2004 – Jerome Holtzman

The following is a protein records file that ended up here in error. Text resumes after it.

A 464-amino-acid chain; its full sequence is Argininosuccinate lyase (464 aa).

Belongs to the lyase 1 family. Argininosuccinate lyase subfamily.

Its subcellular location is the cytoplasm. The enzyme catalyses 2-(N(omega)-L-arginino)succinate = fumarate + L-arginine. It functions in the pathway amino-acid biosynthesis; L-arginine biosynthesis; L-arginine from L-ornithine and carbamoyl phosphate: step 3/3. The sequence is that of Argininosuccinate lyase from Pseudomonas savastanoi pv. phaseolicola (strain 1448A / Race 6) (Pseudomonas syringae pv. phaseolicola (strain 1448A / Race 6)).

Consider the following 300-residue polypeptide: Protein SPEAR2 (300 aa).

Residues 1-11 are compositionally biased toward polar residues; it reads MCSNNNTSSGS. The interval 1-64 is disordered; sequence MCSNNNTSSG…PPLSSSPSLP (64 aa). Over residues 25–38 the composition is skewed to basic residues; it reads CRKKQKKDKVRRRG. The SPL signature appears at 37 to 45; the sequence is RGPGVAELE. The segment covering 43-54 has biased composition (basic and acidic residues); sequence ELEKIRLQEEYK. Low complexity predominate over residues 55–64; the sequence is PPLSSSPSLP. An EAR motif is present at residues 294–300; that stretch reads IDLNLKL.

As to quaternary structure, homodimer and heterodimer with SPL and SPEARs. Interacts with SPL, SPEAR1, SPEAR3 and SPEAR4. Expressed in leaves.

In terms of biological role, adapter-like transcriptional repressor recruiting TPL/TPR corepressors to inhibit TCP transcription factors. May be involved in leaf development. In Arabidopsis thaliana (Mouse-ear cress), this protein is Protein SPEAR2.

Born in Chicago, Illinois, on December 11, 1926, sportswriting legend Jerome Holtzman had a more than 50 year career as a sportswriter. During his illustrious career he won many awards including the J.G. Taylor Spink Award, the Red Smith Award, and four “Page One” Awards. Holtzman began his career as a copy boy at the Chicago Times, in 1943, before working his way up the ladder to become a writer. Then in 1957, he was put on the baseball beat at the Sun-Times where he remained until 1981 following the Cubs and White Sox. In 1981 he left the Sun-Times, moving to the Chicago Tribune as a columnist. He remained with the Tribune until his retirement in 1998, at which point he was named “Baseball’s Official Historian.” He remained in that position until his death in 2008. Along with his work at the Sun-Times and Tribune, Holtzman also wrote Baseball Guide’s “Review of the Year” for many years, and the “History of Baseball” for Encyclopedia Britannica. He is also the author of a number of books including “No Cheering in the Press Box,” “The Commissioners,” and “Baseball Chicago Style.” In addition to his work as a writer, Holtzman is also famous for inventing baseball’s “save” statistic, in 1959. In recognition of Holtzman’s outstanding career as a sportswriter, he was inducted into the National Sportswriters and Sportscasters Hall of Fame on May 3, 2004.